Sanctuary for the Abused

Monday, October 31, 2016

Manipulative Relationships: Are You In One?

We are all vulnerable to being manipulated in relationships, whether between romantic partners, friends, parents, children, employers, coworkers, or neighbors. When we allow another person to manipulate us, we are colluding with their desire to control our feelings, motives, and even our thoughts through deceptive, exploitative, and unfair means. A manipulative relationship is one-sided and unbalanced, advancing the goals of the manipulator at the expense of the person being manipulated. These relationships become troubled over time. If you want to change this kind of relationship, you must first recognize the features of manipulation and then look within to understand your contribution to the manipulation. There are effective ways to stand up to manipulation and bring balance back into the relationship.

Manipulation is not the same as influence. We all use influence with other people to advance our goals, and this is one of the hallmarks of healthy social functioning. Influence recognizes the rights and boundaries of other people, and it is based on direct, honest communication. Influence is one way we have of functioning effectively in the world. Influence recognizes the integrity of the other person, including the right not to go along with the attempted persuasion. Manipulation, on the other hand, depends on covert agendas and an attempt to coerce another person into giving in. Even though it may appear that the manipulator is strong and in control, there is usually insecurity under the facade. The tendency to exploit others and disregard their rights is a sign of unhealthy personality functioning. In fact, people who manipulate others have difficulty in maintaining good interpersonal relationships.

Those who manipulate other people are good at spotting people to control. If they feel unable to manipulate someone, they usually give up and move on to somebody else who is more likely to be receptive to the attempted manipulation. Once you recognize the features of the manipulation, the next step in correcting the situation is to discover your own contribution to the problem. (This statement may seem a bit difficult to accept. After all, it's the manipulator who has the problem, you might say. But realize that manipulation cannot occur in a vacuum. As is true of any relationship, it takes two people.) You can come to understand your contribution to the manipulative situation and then take steps to correct it.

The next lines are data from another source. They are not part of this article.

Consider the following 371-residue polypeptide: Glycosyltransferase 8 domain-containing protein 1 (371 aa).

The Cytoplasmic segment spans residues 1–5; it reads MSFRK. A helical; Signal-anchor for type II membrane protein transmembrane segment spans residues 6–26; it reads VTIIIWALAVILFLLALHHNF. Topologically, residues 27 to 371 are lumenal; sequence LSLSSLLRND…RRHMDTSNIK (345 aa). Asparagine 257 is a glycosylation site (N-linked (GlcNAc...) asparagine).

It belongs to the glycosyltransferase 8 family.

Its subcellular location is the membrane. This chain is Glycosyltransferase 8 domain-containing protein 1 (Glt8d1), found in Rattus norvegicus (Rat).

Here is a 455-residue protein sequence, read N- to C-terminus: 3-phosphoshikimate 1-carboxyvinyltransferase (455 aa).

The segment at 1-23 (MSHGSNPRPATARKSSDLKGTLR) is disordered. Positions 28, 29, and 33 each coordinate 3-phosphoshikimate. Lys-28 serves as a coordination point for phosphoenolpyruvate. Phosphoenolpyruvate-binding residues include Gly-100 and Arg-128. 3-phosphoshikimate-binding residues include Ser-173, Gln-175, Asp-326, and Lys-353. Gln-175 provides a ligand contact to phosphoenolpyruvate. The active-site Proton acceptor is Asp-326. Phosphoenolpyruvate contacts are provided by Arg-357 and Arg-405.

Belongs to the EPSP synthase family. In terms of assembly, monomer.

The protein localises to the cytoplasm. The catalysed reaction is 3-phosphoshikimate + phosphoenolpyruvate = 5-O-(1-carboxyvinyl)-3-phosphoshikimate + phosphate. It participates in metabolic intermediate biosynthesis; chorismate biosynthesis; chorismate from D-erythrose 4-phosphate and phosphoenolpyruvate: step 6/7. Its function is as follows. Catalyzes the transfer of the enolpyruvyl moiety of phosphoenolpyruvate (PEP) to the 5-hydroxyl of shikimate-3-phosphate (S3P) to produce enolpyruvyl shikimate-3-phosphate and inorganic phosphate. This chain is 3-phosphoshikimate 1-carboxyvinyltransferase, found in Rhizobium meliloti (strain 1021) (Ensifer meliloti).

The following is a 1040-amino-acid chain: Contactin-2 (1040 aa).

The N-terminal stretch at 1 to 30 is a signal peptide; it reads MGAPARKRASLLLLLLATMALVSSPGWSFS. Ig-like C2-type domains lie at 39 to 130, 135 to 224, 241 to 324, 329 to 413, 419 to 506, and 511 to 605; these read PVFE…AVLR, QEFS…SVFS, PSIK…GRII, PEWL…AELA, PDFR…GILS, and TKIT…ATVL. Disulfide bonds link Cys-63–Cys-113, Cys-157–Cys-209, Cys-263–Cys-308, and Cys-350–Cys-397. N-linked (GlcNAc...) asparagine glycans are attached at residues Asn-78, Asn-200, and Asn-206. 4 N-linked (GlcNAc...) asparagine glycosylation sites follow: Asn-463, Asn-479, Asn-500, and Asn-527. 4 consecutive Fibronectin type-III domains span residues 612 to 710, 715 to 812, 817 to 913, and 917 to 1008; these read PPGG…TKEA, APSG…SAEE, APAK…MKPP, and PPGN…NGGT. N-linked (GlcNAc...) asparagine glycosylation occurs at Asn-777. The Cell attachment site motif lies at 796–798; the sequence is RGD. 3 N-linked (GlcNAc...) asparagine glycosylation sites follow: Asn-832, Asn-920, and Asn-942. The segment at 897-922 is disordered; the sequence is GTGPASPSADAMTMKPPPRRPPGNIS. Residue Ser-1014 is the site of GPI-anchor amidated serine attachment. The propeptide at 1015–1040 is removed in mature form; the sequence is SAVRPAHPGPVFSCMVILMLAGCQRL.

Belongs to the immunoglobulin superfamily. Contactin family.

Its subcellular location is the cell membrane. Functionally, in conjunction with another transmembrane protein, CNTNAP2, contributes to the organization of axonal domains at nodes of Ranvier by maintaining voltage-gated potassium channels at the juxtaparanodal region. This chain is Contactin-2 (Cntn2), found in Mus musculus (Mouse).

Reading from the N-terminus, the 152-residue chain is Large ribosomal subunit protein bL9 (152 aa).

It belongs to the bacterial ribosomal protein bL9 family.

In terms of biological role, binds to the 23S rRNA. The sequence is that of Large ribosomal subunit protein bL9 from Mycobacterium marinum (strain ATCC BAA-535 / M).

Here are some common traits of those who are vulnerable to manipulators -

You feel useful and loved only when you can take care of the needs of other people. This goes beyond being nice to other people. Your sense of worth is tied up in doing things for other people. In fact, you take this so far that you please other people at the expense of your own well-being. For example, you might buy something especially nice for your partner or a friend when you would never spend that kind of money on yourself. Manipulators are drawn to this type of person and have no qualms about taking advantage of this particular personality trait.

You need to have the approval and acceptance of other people. Although most people appreciate being accepted, a problem occurs when you feel that you must be accepted by everyone at all times. The core problem here is the fear of being rejected or abandoned - and it is so strong that you would do anything to avoid the feelings associated with this fear. The manipulator works by giving you the acceptance that you need - and then threatening to withdraw it.

You fear expressing negative emotions. Although expressing anger and engaging in a conflict are never pleasant, some people will go to any length to avoid a confrontation. They want things to be pleasant at all times. They fear that they will fall apart in the face of negative emotions. Manipulators have an easy task in this kind of relationship - all they have to do is to threaten to raise their voice, and then they get their way.

You are unable to say no. One of the characteristics of a healthy relationship is appropriate boundaries that clarify who you are and what you stand for. In order to maintain healthy boundaries, however, you must sometimes say no when someone attempts to push your limits. If you are afraid of the conflict that may arise when you say no, you play into the hands of the manipulator. Learning effective assertiveness techniques is a way to regain your sense of control in a manipulative relationship.

You lack a firm sense of your own self. A clear sense of self means that you know what your values are, who you are, what you stand for, and where you begin and the other person ends. If you have an unclear sense of self, it is difficult to trust your own judgment or to make decisions that work in your favor. Without a clear definition of your self, you may be an easy target for a manipulator.

If you are in a manipulative relationship, it is helpful to recognize the personal tendencies that allow the other person to assert control over you. You can come to understand and explore these safely with the support of a professionally trained therapist. While you may not be able to change the behavior of the manipulator, you can change your own responses to attempts at manipulation so that you achieve a firmer sense of your own integrity. The unhappiness resulting from a manipulative relationship can lead to life-changing experiences that generate insight and the ability to cope more effectively with the demands of everyday living.

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